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macaw conservation
Image courtesy Elephants Alive


Elephants have the longest pregnancies of almost 2 years!

The African elephant is the largest land animal on Earth today and the Asian elephant is Asia’s largest land animal. Their size gives them an advantage of not having any natural predators except the Bengal tiger (who usually only attack the babes), lions and hyenas.


Their herds consist of related females and the oldest elephant is known as the “matriarch”. In contrast, the males choose to be alone once they are mature. Elephants are known for their excellent memories which comes in handy during times of dry conditions, when water is not easily available. In these situations, the matriarch has been known to lead her herd to a watering hole great distances away, remembering the water source from many years ago.


Elephants have played an important role in Asian culture for centuries. From the Hindu God who has an elephant’s head, Ganesha, who is worshiped in temples, to being the state symbol of Kerala in India, they continue to be celebrated in Asia where they represent wisdom. Sadly, in certain places, they may be illegally taken from the wild and brought into city limits to be placed near temples during certain festivities (Gods in Shackles).

The Asian elephant is currently listed as endangered and the African elephant as vulnerable.

It is estimated that less than 50,000 Asian elephants are still alive. Habitat loss remains to be the greatest threat to both these great giants as their homes are being cleared to grow crops and for urban development of people. Their ivory tusks are another major threat to them. The males, whose ivory tusks are easily seen, are in danger of being killed for them (the females’ tusks are less visible). This has caused the male to female ratio to suffer with not enough males in the population for them to recover and thrive properly. These magnificent animals once roamed across most of Asia’s dense forests, but today live in a small part of what was once their homes.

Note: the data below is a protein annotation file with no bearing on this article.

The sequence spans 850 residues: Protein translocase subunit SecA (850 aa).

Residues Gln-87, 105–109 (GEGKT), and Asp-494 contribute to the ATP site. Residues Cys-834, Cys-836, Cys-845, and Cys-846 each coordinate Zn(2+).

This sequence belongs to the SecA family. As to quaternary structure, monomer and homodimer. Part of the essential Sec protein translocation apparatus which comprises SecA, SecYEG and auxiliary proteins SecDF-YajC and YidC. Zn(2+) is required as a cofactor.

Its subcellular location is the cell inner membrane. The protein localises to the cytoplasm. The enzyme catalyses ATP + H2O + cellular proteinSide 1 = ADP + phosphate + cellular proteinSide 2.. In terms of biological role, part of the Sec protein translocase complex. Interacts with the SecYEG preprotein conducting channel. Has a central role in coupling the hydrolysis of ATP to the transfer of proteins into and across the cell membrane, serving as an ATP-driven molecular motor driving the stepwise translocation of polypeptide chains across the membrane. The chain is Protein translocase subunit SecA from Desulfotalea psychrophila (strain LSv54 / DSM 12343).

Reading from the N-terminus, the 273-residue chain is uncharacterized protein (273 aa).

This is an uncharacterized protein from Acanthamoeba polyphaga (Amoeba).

A New Baby Elephant Is Greeted With Great Excitement

Elephants Alive

For 20 years, Elephants Alive has been studying elephants, to ensure their survival, and to promote harmony with humans. They work in the greater Kruger region, monitoring elephants across South Africa, Zimbabwe, and Mozambique. They have collared 80 elephants and created a database of 1,500 individual elephants – to understand their movements and population dynamics, and now to identify poaching hotspots. To prevent elephants from damaging iconic trees, and vulture nests, they research whether bee hives act as deterrents - elephants don’t like bees! To improve relations between elephants and people, they also run programs with local schools.


Our allies at Elephants Alive suggest that the following actions can help protect the elephants:

  • Don't buy ivory products,
  • Do not ride or pet elephants at elephant encounter "tourist facilities" in Africa - and ask your friends to avoid these activities.

  • Write to your local politician to express your concern about the ivory trade and any unsustainable use practices.

  • Explain to your friends and children why it is important to protect elephants.

  • Support an elephant conservation charity, such as Elephants Alive, and help raise funds. Every cent counts!


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